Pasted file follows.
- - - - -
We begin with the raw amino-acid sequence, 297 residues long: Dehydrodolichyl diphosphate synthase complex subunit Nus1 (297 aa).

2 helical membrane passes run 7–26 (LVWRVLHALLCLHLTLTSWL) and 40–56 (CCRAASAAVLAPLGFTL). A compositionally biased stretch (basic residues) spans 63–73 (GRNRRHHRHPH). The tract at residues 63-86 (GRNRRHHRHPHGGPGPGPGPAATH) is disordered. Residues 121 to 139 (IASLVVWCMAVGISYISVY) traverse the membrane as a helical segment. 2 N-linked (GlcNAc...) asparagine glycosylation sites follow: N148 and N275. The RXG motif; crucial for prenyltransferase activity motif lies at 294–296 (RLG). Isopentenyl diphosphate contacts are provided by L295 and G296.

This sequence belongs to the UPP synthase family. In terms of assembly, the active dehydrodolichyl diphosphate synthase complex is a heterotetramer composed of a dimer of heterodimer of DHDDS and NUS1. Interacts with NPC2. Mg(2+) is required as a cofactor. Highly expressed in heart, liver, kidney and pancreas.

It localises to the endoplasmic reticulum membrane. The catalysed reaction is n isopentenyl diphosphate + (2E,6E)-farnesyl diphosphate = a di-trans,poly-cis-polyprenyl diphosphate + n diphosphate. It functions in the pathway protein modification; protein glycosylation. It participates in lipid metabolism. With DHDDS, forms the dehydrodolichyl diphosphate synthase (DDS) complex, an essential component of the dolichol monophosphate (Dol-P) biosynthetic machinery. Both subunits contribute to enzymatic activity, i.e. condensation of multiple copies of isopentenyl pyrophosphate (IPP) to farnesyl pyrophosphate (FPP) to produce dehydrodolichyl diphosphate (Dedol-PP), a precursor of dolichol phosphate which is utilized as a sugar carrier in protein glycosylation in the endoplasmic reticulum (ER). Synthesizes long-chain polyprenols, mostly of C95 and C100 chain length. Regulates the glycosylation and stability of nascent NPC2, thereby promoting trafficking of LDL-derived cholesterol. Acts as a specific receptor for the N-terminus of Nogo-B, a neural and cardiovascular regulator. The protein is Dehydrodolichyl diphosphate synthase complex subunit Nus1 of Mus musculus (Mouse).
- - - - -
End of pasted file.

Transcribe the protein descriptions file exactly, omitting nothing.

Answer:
We begin with the raw amino-acid sequence, 297 residues long: Dehydrodolichyl diphosphate synthase complex subunit Nus1 (297 aa).

2 helical membrane passes run 7–26 (LVWRVLHALLCLHLTLTSWL) and 40–56 (CCRAASAAVLAPLGFTL). A compositionally biased stretch (basic residues) spans 63–73 (GRNRRHHRHPH). The tract at residues 63-86 (GRNRRHHRHPHGGPGPGPGPAATH) is disordered. Residues 121 to 139 (IASLVVWCMAVGISYISVY) traverse the membrane as a helical segment. 2 N-linked (GlcNAc...) asparagine glycosylation sites follow: N148 and N275. The RXG motif; crucial for prenyltransferase activity motif lies at 294–296 (RLG). Isopentenyl diphosphate contacts are provided by L295 and G296.

This sequence belongs to the UPP synthase family. In terms of assembly, the active dehydrodolichyl diphosphate synthase complex is a heterotetramer composed of a dimer of heterodimer of DHDDS and NUS1. Interacts with NPC2. Mg(2+) is required as a cofactor. Highly expressed in heart, liver, kidney and pancreas.

It localises to the endoplasmic reticulum membrane. The catalysed reaction is n isopentenyl diphosphate + (2E,6E)-farnesyl diphosphate = a di-trans,poly-cis-polyprenyl diphosphate + n diphosphate. It functions in the pathway protein modification; protein glycosylation. It participates in lipid metabolism. With DHDDS, forms the dehydrodolichyl diphosphate synthase (DDS) complex, an essential component of the dolichol monophosphate (Dol-P) biosynthetic machinery. Both subunits contribute to enzymatic activity, i.e. condensation of multiple copies of isopentenyl pyrophosphate (IPP) to farnesyl pyrophosphate (FPP) to produce dehydrodolichyl diphosphate (Dedol-PP), a precursor of dolichol phosphate which is utilized as a sugar carrier in protein glycosylation in the endoplasmic reticulum (ER). Synthesizes long-chain polyprenols, mostly of C95 and C100 chain length. Regulates the glycosylation and stability of nascent NPC2, thereby promoting trafficking of LDL-derived cholesterol. Acts as a specific receptor for the N-terminus of Nogo-B, a neural and cardiovascular regulator. The protein is Dehydrodolichyl diphosphate synthase complex subunit Nus1 of Mus musculus (Mouse).